Watch out for Cows, Cabs and Volcanoes in Nicaragua

November 16, 2010
nicaragua, safety, study abroad
traveling in nicaragua

The Island of Ometepe is located on the Pacific side of Nicaragua. It is beautiful, rural, and an ideal spot for the active traveler who likes to hike, bike, or canoe. Ometepe has two active volcanoes, which are the main tourist attractions. With a skilled guide, visitors to the island can hike each volcano.

When I visited last year there were two bars. One bar was attached to a hostel at the edge of the island and the other was more of a local dive bar. There was no music and a limited drink selection. The local beer in Nicaragua is Tona and it is delicious (think Rolling Rock). If alcohol is not really your thing Nicaragua’s second best beverage is coffee. It rivals the well-known roast of Costa Rica.

To get around the island, there is a string of brightly painted buses that go back and forth Ometepe’s single main road. These buses have stickers of famous cartoon characters, such as Mighty Mouse or Donald Duck. Buses do not have names or numbers. To get where you need to go, simply wave down the bus headed in your direction and it will stop for you. Usually these buses will fill with passengers beyond their levels of capacity, so some trips to town may leave you feeling like a sardine in a can but it’s part of the island experience. Don’t forget to make room for Ometepe’s common pedestrians…cows. Large herds of cows often walk the through the main road. The cows wear bells so you will hear them and know when to move out of the way.

If you speak Spanish at the elementary or intermediate level, keep in mind the dialect in Nicaragua may be an adjustment for your ears. Most of the people who spoke to me would usually leave S in a word silent, for example a word like gracias would be pronounced gracia. The locals can be very friendly but if you are planning an outdoor excursion, it’s important that you use a well known/registered company and not a friendly local with a “discount” for pretty girls.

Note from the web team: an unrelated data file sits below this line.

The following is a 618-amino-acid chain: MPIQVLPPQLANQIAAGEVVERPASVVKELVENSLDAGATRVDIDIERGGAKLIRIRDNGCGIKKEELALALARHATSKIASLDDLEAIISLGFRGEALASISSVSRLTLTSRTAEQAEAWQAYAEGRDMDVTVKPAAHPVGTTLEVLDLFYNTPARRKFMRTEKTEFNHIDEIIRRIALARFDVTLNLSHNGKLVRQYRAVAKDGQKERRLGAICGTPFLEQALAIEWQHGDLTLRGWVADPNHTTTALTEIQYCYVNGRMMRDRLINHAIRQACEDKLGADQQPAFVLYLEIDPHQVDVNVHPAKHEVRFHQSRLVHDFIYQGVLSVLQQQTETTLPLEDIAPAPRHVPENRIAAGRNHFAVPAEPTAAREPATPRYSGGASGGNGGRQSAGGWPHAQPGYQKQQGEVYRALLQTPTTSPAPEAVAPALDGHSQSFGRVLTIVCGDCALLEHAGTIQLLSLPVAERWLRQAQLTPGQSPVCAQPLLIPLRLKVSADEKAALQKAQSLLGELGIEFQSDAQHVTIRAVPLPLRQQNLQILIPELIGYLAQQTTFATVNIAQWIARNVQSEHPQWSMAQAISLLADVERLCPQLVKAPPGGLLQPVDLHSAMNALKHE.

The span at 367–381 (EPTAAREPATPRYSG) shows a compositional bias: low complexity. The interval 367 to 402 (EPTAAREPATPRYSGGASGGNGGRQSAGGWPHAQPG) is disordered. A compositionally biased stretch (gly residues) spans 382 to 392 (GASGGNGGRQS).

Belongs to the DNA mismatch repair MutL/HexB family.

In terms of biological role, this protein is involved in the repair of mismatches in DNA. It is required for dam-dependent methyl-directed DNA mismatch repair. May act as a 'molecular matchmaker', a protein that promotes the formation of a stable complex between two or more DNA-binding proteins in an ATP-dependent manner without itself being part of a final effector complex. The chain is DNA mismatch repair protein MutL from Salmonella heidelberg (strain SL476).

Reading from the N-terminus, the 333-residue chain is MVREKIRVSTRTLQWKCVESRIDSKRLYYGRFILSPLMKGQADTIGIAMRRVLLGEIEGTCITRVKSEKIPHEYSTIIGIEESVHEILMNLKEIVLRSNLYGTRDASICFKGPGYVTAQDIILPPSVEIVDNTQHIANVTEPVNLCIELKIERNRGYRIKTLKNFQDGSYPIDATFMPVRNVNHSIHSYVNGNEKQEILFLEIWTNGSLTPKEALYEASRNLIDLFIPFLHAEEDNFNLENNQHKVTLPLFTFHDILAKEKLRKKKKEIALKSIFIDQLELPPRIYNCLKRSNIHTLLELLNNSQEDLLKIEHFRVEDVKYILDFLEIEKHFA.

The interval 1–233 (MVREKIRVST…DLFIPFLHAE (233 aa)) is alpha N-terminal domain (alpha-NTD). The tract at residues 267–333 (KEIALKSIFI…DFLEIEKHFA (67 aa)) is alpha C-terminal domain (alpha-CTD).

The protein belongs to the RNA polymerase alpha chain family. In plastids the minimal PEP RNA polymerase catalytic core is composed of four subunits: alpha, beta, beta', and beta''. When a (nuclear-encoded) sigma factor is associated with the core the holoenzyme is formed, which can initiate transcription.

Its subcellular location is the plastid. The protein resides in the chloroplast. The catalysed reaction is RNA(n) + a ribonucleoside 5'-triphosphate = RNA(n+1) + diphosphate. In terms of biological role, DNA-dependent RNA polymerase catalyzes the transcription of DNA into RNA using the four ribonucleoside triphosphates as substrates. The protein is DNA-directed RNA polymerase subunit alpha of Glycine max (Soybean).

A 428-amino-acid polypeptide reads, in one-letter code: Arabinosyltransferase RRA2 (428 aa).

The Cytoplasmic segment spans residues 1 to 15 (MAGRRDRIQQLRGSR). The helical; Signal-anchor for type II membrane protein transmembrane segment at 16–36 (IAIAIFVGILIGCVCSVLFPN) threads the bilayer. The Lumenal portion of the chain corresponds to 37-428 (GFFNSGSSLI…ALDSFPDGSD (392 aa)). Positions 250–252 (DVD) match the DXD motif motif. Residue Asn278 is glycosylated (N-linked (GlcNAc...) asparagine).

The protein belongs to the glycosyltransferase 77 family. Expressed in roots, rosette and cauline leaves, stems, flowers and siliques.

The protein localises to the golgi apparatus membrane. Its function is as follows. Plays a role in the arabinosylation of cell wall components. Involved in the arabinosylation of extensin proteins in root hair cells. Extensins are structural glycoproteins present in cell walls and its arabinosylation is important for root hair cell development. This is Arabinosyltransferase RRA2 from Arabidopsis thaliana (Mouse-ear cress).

At night it’s safe out but I wouldn’t advise going on a walk or run alone. There are no streetlights and the houses can be spread far apart on the main road, so it is easy to get lost.

One mistake I made and will advise anyone against is to never make a currency exchange at the border. It can be difficult to get money exchanged depending on the country that you depart from, but it is very important to do this before you get to the island. I didn’t do this and ended up being out twenty bucks! Also once you enter the country you may see some heartbreaking sights such as severely handicapped men or children begging for money. My best advice to you would be to not give them money. Giving donations through an organization on the island is a better way to help them. The people are friendly but some of them see foreigners only as dollar signs.

Do not let cab drivers hassle you. Don’t let them convince you to go anywhere other than your original destination. Some cab drivers lie to their passengers and tell them that their hostel is closed, but for $40 US dollars they will take care of them and take them to the hostel in the morning. Stick to your destination because chances are they are just trying to pad their pockets.

When it comes to the ferryboat treat it like a typical US airport. Arrive an hour early. The ferry times are not set in stone and some locals may give you the wrong ferry time. Arriving early will be in your best interest.

The most important thing is to have fun. On my trip to Nicaragua, I met some wonderful people, took photos of howler monkeys, and swam in a beautiful lake.

About Portia White

Portia WhitePortia White studied abroad in Nicaragua.

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